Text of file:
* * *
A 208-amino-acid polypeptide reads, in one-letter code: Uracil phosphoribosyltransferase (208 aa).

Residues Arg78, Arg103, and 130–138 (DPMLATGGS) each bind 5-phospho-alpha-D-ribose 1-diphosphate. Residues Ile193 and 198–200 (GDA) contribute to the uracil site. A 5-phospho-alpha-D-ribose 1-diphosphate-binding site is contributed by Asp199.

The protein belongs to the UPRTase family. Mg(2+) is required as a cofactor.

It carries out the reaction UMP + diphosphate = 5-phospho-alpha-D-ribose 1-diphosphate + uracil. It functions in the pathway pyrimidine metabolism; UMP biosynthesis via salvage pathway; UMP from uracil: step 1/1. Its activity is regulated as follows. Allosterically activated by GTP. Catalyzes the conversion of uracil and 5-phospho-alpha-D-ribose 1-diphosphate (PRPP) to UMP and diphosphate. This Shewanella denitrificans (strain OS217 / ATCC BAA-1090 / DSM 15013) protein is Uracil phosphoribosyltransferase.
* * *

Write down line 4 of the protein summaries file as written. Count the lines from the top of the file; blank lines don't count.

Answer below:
It carries out the reaction UMP + diphosphate = 5-phospho-alpha-D-ribose 1-diphosphate + uracil. It functions in the pathway pyrimidine metabolism; UMP biosynthesis via salvage pathway; UMP from uracil: step 1/1. Its activity is regulated as follows. Allosterically activated by GTP. Catalyzes the conversion of uracil and 5-phospho-alpha-D-ribose 1-diphosphate (PRPP) to UMP and diphosphate. This Shewanella denitrificans (strain OS217 / ATCC BAA-1090 / DSM 15013) protein is Uracil phosphoribosyltransferase.